Thermal responses to Antarctic ice shelf melt in an eddy rich global ocean–sea-ice model
Journal of Climate
The response near-Antarctic waters to freshening by increased glacial melt is investigated using a high resolution (0.1°) global ocean—sea-ice model with realistic Antarctic water-mass properties. Two meltwater perturbation experiments are conducted where the ocean model is forced with constant elevated glacial melt rates of 1.5× and 2.8× the control rate. Within 10 years of the onset of enhanced meltwater forcing, the generation of Antarctic Bottom Water from Dense Shelf Water ceases, as shelf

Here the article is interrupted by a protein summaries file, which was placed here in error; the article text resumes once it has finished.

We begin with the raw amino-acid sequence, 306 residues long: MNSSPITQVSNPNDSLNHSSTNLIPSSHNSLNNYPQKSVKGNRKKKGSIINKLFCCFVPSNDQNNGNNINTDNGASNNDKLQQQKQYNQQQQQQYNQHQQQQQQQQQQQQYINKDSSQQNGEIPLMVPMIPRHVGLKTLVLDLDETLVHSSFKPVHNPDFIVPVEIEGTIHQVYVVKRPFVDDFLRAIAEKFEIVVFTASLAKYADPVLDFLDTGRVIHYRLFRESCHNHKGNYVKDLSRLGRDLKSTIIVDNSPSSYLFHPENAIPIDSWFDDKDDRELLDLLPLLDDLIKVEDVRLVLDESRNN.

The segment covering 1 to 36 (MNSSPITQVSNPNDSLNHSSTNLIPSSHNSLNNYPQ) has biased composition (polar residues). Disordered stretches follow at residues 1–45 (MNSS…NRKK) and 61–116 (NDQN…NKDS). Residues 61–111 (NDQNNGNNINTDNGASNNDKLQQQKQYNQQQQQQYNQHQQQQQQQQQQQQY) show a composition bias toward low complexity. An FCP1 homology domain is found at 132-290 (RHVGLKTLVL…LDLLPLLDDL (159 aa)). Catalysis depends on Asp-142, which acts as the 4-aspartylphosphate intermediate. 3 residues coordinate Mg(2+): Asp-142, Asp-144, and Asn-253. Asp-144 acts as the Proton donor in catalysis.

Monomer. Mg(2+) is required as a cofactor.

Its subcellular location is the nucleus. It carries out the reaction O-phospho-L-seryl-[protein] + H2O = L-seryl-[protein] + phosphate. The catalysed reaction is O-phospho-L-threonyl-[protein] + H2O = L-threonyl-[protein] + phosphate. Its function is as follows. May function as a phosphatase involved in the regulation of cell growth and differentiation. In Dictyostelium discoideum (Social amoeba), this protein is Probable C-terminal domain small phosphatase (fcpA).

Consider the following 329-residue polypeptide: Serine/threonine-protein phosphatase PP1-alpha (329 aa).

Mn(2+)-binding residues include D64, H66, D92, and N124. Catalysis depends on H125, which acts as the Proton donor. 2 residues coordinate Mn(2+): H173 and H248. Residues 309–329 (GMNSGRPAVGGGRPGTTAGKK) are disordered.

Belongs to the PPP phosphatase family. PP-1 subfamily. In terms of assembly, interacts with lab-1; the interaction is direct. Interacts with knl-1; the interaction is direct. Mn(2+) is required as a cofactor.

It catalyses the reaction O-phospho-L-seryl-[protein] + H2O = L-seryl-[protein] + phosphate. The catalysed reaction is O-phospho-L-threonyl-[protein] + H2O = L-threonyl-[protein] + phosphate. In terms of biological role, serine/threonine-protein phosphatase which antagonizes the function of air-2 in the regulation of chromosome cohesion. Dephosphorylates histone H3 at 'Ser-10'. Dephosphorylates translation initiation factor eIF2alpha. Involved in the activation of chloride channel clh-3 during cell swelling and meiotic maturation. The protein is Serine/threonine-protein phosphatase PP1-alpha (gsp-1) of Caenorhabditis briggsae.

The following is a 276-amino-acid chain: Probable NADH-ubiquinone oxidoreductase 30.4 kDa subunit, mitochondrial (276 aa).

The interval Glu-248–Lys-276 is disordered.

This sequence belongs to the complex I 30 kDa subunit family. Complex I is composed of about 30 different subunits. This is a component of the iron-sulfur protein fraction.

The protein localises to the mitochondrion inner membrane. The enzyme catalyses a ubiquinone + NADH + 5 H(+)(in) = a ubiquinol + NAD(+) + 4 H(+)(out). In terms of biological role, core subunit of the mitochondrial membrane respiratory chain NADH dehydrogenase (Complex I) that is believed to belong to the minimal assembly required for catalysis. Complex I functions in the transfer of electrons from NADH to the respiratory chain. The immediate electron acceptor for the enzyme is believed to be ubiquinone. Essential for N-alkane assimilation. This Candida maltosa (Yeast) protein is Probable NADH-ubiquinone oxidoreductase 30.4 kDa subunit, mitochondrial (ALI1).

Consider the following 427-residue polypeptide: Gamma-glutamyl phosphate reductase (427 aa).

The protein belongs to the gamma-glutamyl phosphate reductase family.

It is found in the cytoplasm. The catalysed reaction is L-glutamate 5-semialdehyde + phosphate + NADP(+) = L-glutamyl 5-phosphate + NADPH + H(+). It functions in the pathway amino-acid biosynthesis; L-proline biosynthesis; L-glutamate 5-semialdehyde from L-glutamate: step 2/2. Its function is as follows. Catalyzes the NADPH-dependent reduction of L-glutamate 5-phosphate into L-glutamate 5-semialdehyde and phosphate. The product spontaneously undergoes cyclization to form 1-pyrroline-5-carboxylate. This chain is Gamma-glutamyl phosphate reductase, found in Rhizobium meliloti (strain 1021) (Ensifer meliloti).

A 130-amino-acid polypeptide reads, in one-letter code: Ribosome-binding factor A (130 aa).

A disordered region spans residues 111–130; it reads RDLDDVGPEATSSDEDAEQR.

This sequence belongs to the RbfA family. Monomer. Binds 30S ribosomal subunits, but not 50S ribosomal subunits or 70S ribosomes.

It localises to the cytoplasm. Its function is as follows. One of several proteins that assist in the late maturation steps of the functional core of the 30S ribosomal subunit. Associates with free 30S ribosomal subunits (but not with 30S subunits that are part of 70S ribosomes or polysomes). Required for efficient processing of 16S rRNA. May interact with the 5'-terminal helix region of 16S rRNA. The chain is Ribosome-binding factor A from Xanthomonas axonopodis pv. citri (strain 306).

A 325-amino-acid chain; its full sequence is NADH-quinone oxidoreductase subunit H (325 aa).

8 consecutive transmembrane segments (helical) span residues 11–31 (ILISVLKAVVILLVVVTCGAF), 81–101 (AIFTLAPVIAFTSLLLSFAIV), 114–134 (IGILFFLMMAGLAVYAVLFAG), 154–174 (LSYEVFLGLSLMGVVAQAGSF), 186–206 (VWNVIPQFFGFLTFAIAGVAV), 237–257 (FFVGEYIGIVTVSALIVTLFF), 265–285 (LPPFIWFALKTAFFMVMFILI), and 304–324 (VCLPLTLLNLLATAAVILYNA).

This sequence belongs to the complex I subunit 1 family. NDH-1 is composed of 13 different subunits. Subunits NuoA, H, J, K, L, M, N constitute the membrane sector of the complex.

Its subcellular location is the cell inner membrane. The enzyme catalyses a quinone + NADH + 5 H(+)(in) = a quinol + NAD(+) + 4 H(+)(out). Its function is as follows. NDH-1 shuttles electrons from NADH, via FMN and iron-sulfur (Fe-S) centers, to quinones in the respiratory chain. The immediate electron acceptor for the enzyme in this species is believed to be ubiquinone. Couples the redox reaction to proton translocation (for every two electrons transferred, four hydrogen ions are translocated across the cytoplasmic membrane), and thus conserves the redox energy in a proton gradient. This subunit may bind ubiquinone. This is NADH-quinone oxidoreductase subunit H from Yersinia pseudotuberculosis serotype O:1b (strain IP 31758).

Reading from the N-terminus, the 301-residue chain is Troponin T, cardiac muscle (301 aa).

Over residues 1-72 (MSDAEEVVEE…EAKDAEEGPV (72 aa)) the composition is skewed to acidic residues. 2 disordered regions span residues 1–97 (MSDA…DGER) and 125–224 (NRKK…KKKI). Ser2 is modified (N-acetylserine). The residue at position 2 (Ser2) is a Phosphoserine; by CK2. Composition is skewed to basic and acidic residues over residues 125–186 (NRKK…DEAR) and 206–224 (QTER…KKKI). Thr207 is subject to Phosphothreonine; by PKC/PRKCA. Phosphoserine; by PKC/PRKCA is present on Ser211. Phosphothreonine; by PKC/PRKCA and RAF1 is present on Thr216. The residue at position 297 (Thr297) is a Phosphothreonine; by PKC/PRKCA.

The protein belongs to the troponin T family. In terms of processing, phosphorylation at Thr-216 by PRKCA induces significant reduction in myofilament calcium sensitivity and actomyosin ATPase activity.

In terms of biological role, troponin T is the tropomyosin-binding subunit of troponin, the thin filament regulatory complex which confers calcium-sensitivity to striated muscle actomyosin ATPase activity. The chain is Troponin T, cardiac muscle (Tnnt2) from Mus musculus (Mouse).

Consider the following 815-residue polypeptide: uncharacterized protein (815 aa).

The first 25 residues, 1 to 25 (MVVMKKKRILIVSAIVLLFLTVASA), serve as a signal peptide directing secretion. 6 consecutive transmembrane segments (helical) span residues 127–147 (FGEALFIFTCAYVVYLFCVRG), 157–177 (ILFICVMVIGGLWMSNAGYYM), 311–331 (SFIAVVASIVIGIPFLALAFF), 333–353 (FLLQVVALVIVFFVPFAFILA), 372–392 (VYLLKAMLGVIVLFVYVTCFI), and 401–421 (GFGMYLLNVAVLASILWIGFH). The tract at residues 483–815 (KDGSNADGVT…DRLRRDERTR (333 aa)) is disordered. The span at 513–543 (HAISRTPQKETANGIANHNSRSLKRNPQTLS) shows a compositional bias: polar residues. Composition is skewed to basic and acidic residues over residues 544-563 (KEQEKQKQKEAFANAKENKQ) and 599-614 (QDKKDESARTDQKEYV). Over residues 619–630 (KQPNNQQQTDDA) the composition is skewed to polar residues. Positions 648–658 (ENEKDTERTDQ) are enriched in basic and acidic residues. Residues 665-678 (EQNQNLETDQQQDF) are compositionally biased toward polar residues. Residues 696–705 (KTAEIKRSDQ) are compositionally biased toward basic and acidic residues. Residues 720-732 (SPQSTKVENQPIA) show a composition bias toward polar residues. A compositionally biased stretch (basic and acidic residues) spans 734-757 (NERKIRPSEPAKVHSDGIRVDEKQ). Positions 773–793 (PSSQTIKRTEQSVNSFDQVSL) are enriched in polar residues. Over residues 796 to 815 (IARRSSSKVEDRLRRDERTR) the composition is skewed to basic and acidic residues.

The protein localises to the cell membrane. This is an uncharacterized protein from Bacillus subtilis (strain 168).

... waters become increasingly buoyant. Increased ocean stratification triggers subsurface warming in Dense ShelfWater source regions, suggesting a localized positive feedback to melt. In a parallel response, meltwater forcing enhances the subsurface lateral density gradients of the Antarctic Slope Front that modulate the transport of warm Circumpolar Deep Water across the continental slope towards ice shelf grounding lines. Consequently, coastal freshening acts to isolate the Antarctic Ice Sheet from open ocean heat, suggesting a cooling response to melt that counteracts warming associated with stratification. Further, these strengthening density gradients accelerate westward geostrophic currents along the coast and shelf break, homogenizing shelf waters and amplifying remote feedbacks. The net effect on the continental shelf is transient warming, followed by cooling in both experiments; however, this signal is the aggregate of a complex pattern of regional warming and cooling responses. These results suggest coastal freshening by meltwater may alter the thermal forcing of the Antarctic ice sheet in ways that both accelerate and inhibit ice shelf melt at different locations along the Antarctic coastline.